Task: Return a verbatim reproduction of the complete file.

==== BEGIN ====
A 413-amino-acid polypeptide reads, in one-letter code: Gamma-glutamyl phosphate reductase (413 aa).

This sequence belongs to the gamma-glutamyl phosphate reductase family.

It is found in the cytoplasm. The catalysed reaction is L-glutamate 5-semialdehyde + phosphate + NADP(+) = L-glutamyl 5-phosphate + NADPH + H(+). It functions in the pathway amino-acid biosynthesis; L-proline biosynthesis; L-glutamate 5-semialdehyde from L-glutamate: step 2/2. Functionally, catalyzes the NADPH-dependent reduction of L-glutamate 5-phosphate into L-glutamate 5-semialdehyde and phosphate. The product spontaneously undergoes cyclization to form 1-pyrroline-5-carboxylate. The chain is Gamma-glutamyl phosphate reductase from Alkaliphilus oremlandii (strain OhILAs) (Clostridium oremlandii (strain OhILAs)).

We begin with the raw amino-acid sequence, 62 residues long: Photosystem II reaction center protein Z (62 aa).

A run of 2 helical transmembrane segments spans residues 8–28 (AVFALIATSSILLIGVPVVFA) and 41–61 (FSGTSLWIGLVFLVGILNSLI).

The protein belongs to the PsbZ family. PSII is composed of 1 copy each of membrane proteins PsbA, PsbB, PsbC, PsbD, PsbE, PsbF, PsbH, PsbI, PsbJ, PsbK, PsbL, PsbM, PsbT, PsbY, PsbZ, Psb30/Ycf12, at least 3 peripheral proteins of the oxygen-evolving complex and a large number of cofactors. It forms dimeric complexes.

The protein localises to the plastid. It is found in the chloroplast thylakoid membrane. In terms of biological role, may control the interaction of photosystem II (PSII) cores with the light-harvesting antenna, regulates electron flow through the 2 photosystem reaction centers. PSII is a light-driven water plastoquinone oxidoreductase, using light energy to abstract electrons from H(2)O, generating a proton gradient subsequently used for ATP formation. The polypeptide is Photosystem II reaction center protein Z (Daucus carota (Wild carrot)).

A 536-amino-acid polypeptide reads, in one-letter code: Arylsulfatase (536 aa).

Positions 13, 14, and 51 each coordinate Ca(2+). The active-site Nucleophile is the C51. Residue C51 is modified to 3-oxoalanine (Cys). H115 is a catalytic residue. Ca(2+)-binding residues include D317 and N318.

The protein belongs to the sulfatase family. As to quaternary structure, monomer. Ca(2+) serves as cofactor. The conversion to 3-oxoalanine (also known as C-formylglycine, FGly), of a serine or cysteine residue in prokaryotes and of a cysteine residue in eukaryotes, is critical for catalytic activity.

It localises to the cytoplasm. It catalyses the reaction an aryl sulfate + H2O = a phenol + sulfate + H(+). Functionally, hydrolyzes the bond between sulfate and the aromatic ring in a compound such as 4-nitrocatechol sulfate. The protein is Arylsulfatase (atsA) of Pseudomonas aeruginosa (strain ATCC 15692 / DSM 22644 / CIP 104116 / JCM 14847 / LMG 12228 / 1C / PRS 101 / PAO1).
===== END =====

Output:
A 413-amino-acid polypeptide reads, in one-letter code: Gamma-glutamyl phosphate reductase (413 aa).

This sequence belongs to the gamma-glutamyl phosphate reductase family.

It is found in the cytoplasm. The catalysed reaction is L-glutamate 5-semialdehyde + phosphate + NADP(+) = L-glutamyl 5-phosphate + NADPH + H(+). It functions in the pathway amino-acid biosynthesis; L-proline biosynthesis; L-glutamate 5-semialdehyde from L-glutamate: step 2/2. Functionally, catalyzes the NADPH-dependent reduction of L-glutamate 5-phosphate into L-glutamate 5-semialdehyde and phosphate. The product spontaneously undergoes cyclization to form 1-pyrroline-5-carboxylate. The chain is Gamma-glutamyl phosphate reductase from Alkaliphilus oremlandii (strain OhILAs) (Clostridium oremlandii (strain OhILAs)).

We begin with the raw amino-acid sequence, 62 residues long: Photosystem II reaction center protein Z (62 aa).

A run of 2 helical transmembrane segments spans residues 8–28 (AVFALIATSSILLIGVPVVFA) and 41–61 (FSGTSLWIGLVFLVGILNSLI).

The protein belongs to the PsbZ family. PSII is composed of 1 copy each of membrane proteins PsbA, PsbB, PsbC, PsbD, PsbE, PsbF, PsbH, PsbI, PsbJ, PsbK, PsbL, PsbM, PsbT, PsbY, PsbZ, Psb30/Ycf12, at least 3 peripheral proteins of the oxygen-evolving complex and a large number of cofactors. It forms dimeric complexes.

The protein localises to the plastid. It is found in the chloroplast thylakoid membrane. In terms of biological role, may control the interaction of photosystem II (PSII) cores with the light-harvesting antenna, regulates electron flow through the 2 photosystem reaction centers. PSII is a light-driven water plastoquinone oxidoreductase, using light energy to abstract electrons from H(2)O, generating a proton gradient subsequently used for ATP formation. The polypeptide is Photosystem II reaction center protein Z (Daucus carota (Wild carrot)).

A 536-amino-acid polypeptide reads, in one-letter code: Arylsulfatase (536 aa).

Positions 13, 14, and 51 each coordinate Ca(2+). The active-site Nucleophile is the C51. Residue C51 is modified to 3-oxoalanine (Cys). H115 is a catalytic residue. Ca(2+)-binding residues include D317 and N318.

The protein belongs to the sulfatase family. As to quaternary structure, monomer. Ca(2+) serves as cofactor. The conversion to 3-oxoalanine (also known as C-formylglycine, FGly), of a serine or cysteine residue in prokaryotes and of a cysteine residue in eukaryotes, is critical for catalytic activity.

It localises to the cytoplasm. It catalyses the reaction an aryl sulfate + H2O = a phenol + sulfate + H(+). Functionally, hydrolyzes the bond between sulfate and the aromatic ring in a compound such as 4-nitrocatechol sulfate. The protein is Arylsulfatase (atsA) of Pseudomonas aeruginosa (strain ATCC 15692 / DSM 22644 / CIP 104116 / JCM 14847 / LMG 12228 / 1C / PRS 101 / PAO1).